Spiegel interview with Talita F. Amado on the possible displacement of venomous snakes due to climate change

Our senior consultant Talita F. Amado gave an interview for Der Spiegel about a recent update on the possible displacement of venomous snakes due to climate change and explained the possible consequences for biodiversity and public health.

Talita F. Amado highlighted key findings from a study published in The Lancet Planetary Health where the research indicates that rising global temperatures are expanding the habitats of these reptiles, introducing them to regions previously unaffected. Amado noted, “Climate change is not only altering weather patterns but also creating conditions for the shift of the geographical distribution of venomous species, which may increase their presence in countries where they are not originally from.” As a senior author of the Lancet Planetary Health paper, she confirms the thorough analysis behind these findings. ‘Our study details how an overall increase in global temperatures can enable these snakes to seek new territories. While gradual, this shift is a noteworthy consequence of climate change, impacting both ecosystems and public health.’

Talita Amado also discussed the broader implications for biodiversity. If venomous snakes expand into new areas, they may interact with local wildlife in complex ways. “The introduction of new predator species can disrupt existing ecosystems, potentially leading to declines in native species populations,” Amado explained. This shift can create a ripple effect, altering the balance of local biodiversity. “Understanding these dynamics is crucial for developing strategies to mitigate the impact on ecosystems and maintain biodiversity”. Furthermore, the study highlights that while some regions may see an influx of new snake species, other countries could lose native snake species due to changing climates. This loss can negatively affect ecosystem health, as snakes play vital roles in controlling pest populations and maintaining balanced food webs. “The absence of these keystone species can lead to overpopulation of certain prey species, resulting in crop damage and altered vegetation patterns,” Amado pointed out. “Preserving snake populations in their native habitats is essential for sustaining healthy ecosystems.”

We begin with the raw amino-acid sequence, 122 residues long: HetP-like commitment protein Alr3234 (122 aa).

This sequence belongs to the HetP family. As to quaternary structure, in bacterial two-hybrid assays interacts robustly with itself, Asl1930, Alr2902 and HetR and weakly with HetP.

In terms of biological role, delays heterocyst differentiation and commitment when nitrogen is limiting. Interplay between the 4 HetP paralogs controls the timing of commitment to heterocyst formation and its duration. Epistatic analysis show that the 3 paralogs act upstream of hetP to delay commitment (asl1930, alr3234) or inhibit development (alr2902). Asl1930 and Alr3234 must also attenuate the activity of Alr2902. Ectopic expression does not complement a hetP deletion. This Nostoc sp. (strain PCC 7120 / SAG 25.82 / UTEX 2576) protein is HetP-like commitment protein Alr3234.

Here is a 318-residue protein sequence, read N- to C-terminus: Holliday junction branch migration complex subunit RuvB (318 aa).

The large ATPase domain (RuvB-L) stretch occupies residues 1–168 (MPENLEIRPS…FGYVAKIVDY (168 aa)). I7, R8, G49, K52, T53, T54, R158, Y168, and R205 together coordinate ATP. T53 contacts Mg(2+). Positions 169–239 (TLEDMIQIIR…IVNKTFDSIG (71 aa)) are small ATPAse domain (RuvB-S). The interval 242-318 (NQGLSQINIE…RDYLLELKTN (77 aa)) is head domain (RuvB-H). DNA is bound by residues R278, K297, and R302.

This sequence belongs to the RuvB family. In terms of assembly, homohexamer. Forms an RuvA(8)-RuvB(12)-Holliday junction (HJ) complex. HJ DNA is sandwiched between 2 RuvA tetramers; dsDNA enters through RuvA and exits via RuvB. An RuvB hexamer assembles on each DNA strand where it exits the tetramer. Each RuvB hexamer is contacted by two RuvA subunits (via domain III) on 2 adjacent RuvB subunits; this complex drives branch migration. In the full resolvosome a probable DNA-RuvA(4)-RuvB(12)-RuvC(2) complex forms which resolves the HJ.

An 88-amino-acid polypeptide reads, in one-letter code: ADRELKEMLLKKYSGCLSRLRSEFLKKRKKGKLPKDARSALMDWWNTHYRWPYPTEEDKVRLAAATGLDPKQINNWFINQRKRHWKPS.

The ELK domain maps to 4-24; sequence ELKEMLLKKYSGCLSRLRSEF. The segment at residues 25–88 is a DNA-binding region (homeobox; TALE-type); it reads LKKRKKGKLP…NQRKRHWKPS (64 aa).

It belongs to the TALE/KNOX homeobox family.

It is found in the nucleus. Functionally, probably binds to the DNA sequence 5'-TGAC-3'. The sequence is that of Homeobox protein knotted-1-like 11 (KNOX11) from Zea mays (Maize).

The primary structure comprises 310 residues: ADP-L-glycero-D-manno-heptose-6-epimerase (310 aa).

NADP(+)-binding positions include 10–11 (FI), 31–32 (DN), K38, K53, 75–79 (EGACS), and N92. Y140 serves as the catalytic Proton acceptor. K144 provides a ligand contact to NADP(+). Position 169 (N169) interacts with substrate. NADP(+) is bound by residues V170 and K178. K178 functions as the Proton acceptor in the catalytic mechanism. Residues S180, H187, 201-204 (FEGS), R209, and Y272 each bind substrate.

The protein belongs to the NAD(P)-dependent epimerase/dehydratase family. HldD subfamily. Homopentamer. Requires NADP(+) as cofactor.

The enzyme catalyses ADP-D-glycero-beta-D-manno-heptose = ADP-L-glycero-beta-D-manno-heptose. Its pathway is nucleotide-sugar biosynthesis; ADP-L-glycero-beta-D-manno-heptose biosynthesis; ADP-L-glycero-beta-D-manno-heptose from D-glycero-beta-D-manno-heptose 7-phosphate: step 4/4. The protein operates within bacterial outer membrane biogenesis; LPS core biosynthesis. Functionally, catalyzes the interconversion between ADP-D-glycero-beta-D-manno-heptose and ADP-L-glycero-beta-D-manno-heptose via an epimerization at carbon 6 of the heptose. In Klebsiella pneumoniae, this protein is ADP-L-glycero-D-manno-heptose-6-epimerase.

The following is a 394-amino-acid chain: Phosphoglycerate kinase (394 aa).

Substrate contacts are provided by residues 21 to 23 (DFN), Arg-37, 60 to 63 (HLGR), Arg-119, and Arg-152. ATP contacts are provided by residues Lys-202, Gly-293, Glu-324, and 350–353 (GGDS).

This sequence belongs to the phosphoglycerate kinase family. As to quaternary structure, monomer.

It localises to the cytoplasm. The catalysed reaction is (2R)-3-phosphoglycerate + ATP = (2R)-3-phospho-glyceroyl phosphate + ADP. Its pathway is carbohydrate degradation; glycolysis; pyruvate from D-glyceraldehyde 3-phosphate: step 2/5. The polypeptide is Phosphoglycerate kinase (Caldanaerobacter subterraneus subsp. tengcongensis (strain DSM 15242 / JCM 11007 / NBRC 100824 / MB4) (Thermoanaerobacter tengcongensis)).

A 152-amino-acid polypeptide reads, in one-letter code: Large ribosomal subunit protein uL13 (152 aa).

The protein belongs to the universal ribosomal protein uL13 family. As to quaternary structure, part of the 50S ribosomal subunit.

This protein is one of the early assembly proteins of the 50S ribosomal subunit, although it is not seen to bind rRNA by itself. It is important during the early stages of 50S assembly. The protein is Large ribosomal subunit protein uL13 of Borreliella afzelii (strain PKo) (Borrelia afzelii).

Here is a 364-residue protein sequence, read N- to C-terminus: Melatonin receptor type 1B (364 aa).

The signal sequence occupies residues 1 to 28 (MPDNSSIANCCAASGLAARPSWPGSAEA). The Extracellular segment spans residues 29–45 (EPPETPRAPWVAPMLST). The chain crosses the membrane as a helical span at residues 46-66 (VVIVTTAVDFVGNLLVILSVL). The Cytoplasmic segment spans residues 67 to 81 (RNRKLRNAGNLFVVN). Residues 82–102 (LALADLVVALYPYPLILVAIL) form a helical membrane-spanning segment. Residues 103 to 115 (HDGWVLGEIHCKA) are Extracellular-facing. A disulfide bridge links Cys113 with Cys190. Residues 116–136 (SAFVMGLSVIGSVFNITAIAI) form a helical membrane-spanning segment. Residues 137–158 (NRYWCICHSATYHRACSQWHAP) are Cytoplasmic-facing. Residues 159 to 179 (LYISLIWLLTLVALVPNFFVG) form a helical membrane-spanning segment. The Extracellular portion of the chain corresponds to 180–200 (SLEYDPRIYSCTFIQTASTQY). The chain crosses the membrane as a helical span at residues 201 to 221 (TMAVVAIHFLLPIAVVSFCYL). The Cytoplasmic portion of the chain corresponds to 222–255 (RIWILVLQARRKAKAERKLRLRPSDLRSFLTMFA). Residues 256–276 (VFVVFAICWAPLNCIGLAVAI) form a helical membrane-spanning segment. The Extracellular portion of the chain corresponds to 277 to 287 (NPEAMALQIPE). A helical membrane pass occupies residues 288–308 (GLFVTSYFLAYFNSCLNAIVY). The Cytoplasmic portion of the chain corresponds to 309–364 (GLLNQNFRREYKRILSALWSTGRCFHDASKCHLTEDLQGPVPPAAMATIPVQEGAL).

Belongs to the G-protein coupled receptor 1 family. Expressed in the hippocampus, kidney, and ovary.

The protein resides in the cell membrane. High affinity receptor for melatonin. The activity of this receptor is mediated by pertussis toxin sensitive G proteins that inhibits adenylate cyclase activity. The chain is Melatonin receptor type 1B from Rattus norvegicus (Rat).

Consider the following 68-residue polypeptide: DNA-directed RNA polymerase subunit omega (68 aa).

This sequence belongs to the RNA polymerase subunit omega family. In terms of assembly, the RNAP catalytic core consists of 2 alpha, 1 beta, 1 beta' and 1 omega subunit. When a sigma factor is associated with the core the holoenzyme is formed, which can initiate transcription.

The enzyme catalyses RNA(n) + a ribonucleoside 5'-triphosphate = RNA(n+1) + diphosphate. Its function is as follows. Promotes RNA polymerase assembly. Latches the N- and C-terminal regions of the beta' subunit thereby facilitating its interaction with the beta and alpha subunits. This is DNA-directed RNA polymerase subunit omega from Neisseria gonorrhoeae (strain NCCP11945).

corsus supports companies and local municipalities in reducing negative environmental impacts through analyses, advice and process support, among other things. The preservation of biodiversity plays a particularly important role here. For example, Dr Ulrike Eberle, Managing Director of corsus, was involved in the development of a method for estimating the impact on biodiversity for life cycle assessments. Julian Quandt and Nico Mumm, Senior Consultants at corsus, are both doing their doctorates on the subject of biodiversity in life cycle assessments and recently analysed the impact of the most important crops on biodiversity. The results of their study will be presented at the LCA Food Conference 2024.

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